Innate Immunity at Biomineralized Barriers
Integrated innate immunity of the avian egg to protect its contents are a critical underpinning of the remarkable evolutionary success of birds. After laying, the initial protective structures of the egg are rapidly and dramatically altered during embryonic development. Concomitantly, the embryo-generated extra-embryonic tissues develop to counteract the degradation of primary egg defenses. Professor Hincke’s research project studies the progressive transformation of egg innate immunity over the 21-day course of embryo growth and development, in order to gain insight into the fundamental interplay between autonomous development and maternal anticipation. In particular, the dual role of the chorioallantoic membrane (CAM) for concurrent demineralization of the shell and establishment of a new antimicrobial barrier has been a field for intense scrutiny. The hosting INRAE team DOVE "Défenses de l’Oeuf, Valorisation, Evolution" is an international centre of excellence, and a fertile location for the STUDIUM experience of Professor Maxwell Hincke to decipher the molecular mechanisms underlying innate immunity in the context of a model of decalcification of a biomineralized tissue.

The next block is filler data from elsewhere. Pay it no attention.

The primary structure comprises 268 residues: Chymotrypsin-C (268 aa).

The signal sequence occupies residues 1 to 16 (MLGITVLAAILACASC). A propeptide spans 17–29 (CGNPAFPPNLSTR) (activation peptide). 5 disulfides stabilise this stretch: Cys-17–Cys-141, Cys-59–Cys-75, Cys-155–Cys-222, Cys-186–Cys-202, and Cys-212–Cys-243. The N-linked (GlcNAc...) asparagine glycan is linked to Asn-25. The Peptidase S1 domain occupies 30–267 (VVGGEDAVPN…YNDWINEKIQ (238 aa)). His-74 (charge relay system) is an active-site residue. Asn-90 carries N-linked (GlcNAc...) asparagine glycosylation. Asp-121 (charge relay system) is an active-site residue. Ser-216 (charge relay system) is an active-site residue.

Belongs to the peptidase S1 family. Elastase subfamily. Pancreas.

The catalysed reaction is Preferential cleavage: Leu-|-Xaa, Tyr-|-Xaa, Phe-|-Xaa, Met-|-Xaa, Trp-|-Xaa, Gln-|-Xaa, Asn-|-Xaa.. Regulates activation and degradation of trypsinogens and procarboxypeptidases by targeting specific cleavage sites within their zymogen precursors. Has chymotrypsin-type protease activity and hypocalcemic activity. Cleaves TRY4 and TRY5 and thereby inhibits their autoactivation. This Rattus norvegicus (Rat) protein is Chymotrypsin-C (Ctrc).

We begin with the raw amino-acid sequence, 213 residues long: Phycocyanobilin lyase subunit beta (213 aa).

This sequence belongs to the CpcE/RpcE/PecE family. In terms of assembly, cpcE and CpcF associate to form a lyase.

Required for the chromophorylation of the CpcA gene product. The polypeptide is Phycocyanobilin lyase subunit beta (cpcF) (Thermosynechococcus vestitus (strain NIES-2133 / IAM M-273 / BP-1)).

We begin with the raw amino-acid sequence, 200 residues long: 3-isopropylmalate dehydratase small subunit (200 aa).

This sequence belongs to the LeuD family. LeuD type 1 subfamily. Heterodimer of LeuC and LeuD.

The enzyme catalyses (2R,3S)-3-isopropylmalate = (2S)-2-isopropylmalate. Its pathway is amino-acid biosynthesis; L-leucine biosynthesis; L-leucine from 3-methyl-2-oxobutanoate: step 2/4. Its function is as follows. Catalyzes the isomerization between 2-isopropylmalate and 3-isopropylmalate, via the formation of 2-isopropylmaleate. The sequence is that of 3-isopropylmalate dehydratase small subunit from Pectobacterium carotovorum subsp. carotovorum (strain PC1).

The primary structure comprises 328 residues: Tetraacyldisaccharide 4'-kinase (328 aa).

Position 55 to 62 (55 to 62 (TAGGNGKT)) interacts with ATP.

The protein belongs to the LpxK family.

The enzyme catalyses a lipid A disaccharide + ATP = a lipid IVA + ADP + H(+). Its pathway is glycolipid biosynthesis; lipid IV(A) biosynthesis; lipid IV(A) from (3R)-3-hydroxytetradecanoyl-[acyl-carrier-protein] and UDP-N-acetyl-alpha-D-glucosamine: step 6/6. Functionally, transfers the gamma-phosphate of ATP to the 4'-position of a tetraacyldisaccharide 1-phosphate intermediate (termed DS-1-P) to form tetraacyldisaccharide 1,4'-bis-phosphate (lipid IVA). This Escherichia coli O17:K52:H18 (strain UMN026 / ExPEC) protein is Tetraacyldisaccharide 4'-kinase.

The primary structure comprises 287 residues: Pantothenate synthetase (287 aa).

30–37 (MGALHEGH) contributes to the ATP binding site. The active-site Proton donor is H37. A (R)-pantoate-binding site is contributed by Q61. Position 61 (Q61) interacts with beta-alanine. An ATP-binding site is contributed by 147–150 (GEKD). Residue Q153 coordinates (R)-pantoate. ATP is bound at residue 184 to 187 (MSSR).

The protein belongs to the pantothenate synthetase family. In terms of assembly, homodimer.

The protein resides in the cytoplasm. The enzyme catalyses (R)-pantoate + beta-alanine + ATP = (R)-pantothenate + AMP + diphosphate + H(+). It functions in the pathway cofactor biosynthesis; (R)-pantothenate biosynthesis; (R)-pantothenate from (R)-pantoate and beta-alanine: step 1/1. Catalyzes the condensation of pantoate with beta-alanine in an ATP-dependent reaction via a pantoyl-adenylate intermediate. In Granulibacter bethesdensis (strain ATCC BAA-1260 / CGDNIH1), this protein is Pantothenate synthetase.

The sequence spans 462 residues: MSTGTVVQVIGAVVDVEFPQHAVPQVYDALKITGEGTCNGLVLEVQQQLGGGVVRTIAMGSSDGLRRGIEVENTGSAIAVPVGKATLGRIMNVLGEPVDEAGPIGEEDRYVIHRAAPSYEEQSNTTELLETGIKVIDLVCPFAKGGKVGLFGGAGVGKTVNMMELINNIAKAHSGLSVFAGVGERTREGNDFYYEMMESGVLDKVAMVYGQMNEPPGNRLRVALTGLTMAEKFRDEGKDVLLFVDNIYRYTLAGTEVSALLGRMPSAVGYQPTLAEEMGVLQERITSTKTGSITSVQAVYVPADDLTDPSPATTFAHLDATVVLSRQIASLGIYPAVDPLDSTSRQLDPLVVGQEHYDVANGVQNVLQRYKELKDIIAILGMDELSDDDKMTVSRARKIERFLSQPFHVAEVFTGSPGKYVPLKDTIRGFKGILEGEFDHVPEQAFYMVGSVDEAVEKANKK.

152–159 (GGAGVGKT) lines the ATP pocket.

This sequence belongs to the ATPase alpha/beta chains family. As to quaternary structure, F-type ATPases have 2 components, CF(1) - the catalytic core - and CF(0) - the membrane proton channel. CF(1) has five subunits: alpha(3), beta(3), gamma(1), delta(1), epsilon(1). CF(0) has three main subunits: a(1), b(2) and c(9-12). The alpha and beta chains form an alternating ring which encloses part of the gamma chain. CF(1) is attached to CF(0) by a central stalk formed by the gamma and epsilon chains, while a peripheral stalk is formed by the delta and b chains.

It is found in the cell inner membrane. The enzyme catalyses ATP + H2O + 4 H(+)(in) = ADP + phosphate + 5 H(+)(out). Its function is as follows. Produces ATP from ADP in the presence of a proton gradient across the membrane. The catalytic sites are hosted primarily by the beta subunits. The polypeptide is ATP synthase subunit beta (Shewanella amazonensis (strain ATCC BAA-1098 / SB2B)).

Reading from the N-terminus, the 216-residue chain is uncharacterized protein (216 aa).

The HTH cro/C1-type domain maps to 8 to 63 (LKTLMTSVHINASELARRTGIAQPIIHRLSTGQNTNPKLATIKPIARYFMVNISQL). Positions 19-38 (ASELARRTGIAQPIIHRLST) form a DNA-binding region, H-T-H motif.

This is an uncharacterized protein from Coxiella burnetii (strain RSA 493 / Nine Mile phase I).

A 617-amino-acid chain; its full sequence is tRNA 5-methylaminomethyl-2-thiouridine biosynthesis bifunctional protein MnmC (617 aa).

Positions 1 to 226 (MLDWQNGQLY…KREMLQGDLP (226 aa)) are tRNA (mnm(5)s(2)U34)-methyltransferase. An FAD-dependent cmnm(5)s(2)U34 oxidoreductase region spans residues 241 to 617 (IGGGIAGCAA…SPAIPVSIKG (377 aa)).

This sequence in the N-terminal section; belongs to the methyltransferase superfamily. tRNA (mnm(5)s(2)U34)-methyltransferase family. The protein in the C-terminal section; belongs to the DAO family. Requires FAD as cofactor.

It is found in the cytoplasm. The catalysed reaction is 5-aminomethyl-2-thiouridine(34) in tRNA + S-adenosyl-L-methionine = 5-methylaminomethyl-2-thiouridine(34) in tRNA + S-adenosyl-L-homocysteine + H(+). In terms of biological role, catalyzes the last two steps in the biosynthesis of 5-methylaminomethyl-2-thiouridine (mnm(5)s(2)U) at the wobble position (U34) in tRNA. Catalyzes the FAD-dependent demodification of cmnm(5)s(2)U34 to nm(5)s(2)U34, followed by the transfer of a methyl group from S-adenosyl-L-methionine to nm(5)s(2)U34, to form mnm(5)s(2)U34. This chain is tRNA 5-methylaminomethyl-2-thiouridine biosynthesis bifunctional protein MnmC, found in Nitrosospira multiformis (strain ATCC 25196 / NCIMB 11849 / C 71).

LE STUDIUM Research Professor
FROM: Innovation in Medical Education & Cellular and Molecular Medicine, University of Ottawa - CA
IN RESIDENCE AT: Avian Biology & Poultry Research (BOA) / Centre INRAE Val de Loire, University of Tours - FR